An answer to the problems posed above was offered in 1931 by Linus Pauling. He showed mathematically that an s orbital and three p orbitals on an atom can combine to form four equivalent hybrid atomic orbitals.

    Important Ideals in Understanding Hybridization
    1. Hybrid orbitals do not exist in isolated atoms. They are formed only in covalently bonded atoms.
    2. Hybrid orbitals have shapes and orientations that are very different from those of the atomic orbitals in isolated atoms.
    3. A set of hybrid orbitals is generated by combining atomic orbitals. The number of hybrid orbitals in a set is equal to the number of atomic orbitals that were combined to produce the set.
    4. All orbitals in a set of hybrid orbitals are equivalent in shape and energy.
    5. The type of hybrid orbitals formed in a bonded atom create the molecular geometry as predicted by the VSEPR theory.
    6. Hybrid orbitals overlap to form σ bonds.
    7. Lone pair electrons are often contained in hybrid orbitals

    sp3 Hybridization in MethaneEdit section

    In order to explain this observation, valence bond theory relies on a concept called orbital hybridization. In this picture, the four valence orbitals of the carbon (one 2s and three 2p orbitals) combine mathematically (remember: orbitals are described by equations) to form four equivalent hybrid orbitals, which are named sp3 orbitals because they are formed from mixing one s and three p orbitals. In the new electron configuration, each of the four valence electrons on the carbon occupies a single sp3 orbital creating four unpaired electrons.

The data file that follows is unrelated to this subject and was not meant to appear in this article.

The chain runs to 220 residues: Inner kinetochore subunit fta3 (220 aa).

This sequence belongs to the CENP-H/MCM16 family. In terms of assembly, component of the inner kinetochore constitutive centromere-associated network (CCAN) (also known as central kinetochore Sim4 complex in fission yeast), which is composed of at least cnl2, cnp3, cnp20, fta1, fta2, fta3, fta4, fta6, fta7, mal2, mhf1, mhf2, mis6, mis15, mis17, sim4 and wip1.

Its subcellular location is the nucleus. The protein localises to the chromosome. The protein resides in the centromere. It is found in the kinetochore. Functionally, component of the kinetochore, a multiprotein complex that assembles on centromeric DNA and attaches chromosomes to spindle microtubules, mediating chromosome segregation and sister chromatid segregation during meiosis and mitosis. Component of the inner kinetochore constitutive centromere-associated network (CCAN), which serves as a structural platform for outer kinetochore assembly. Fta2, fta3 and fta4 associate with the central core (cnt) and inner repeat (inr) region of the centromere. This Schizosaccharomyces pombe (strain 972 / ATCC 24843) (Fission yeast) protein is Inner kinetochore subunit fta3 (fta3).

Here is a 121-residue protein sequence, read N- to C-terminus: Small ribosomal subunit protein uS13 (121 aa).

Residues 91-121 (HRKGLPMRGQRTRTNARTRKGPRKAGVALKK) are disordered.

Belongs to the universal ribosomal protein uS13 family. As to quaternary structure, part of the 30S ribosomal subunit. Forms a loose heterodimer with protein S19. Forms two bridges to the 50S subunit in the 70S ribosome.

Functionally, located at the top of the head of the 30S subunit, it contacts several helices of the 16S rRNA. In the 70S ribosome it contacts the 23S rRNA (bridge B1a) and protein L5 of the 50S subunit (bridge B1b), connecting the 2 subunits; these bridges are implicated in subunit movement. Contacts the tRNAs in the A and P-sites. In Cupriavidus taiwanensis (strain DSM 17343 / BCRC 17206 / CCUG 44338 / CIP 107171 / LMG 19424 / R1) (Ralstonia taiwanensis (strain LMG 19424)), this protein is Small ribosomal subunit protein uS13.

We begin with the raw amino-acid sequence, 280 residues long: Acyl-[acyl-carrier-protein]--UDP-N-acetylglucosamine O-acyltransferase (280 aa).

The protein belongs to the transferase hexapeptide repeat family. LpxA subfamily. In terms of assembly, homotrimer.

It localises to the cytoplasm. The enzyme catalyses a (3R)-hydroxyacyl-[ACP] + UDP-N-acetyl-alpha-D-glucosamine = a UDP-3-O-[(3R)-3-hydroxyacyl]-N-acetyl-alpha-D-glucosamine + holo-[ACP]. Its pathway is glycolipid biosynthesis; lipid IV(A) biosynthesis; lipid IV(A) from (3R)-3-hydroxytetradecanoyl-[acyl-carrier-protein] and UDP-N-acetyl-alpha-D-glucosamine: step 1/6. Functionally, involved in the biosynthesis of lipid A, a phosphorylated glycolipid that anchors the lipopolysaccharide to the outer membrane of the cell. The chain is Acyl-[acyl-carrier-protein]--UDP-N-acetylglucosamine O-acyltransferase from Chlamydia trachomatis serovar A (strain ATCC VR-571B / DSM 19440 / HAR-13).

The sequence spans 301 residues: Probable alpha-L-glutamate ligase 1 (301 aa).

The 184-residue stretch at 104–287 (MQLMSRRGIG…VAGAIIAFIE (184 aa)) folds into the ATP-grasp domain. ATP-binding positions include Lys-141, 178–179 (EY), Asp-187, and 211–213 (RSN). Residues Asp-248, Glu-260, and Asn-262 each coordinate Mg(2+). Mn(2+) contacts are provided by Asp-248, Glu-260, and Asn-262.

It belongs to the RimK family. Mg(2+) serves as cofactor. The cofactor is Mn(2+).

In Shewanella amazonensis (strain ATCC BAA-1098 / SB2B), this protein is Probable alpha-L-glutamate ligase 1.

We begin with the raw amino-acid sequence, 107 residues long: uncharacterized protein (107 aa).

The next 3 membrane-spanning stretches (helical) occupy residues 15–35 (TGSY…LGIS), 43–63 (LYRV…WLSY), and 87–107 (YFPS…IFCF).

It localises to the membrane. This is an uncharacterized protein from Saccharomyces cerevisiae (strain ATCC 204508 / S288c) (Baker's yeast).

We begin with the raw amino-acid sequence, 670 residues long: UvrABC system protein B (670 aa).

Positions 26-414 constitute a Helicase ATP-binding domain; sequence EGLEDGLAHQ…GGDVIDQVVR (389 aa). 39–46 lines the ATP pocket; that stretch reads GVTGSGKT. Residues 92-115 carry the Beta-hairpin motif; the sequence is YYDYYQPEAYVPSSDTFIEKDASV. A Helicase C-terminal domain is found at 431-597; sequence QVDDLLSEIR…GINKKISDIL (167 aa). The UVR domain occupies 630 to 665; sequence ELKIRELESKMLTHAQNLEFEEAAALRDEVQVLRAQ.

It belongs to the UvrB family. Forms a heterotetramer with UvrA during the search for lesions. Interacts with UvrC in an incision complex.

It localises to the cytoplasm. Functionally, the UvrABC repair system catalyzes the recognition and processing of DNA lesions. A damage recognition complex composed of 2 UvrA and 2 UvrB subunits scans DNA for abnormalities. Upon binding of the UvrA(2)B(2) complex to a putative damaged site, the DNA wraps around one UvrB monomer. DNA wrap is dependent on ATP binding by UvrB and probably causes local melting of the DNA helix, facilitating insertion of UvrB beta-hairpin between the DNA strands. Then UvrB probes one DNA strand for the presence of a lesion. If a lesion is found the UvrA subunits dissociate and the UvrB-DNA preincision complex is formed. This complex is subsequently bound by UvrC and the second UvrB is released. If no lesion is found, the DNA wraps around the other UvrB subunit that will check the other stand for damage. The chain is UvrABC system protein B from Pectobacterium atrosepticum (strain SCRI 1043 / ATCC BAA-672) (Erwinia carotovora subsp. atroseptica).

The one lone piar in the 2 s orbital and the two unpaired electrons in the 2 p orbital become fou unpaired electrons in the s p three orbital.

    The shape of an sp3 hybridized orbital is a combination of s and p atomic orbitals.

    One orbital is much larger than the other.

    Each sp3-hybridized orbital bears an electron, and electrons repel each other. To minimize the repulsion between electrons, the four sp3-hybridized orbitals arrange themselves around the carbon nucleus so that they are as far away as possible from each other, resulting in the tetrahedral arrangement predicted by VSPER. The carbon atom in methane is called an “sp3-hybridized carbon atom.” The larger lobes of the sp3 hybrids are directed towards the four corners of a tetrahedron, meaning that the angle between any two orbitals is 109.5o.

    The s p three orbitals  arranged in a tetrahedral shape.

    Bonding in Methane

    Each C-H bond in methane, then, can be described as an overlap between a half-filled 1s orbital in four hydrogen atoms and the larger lobe of one of the four half-filled sp3 hybrid orbitals form a four equivalent sigma (σ) bond. This orbital overlap is often described using the notation: sp3(C)-1s(H). The formation of sp3 hybrid orbitals successfully explains the tetrahedral structure of methane and the equivalency of the the four C-H bonds.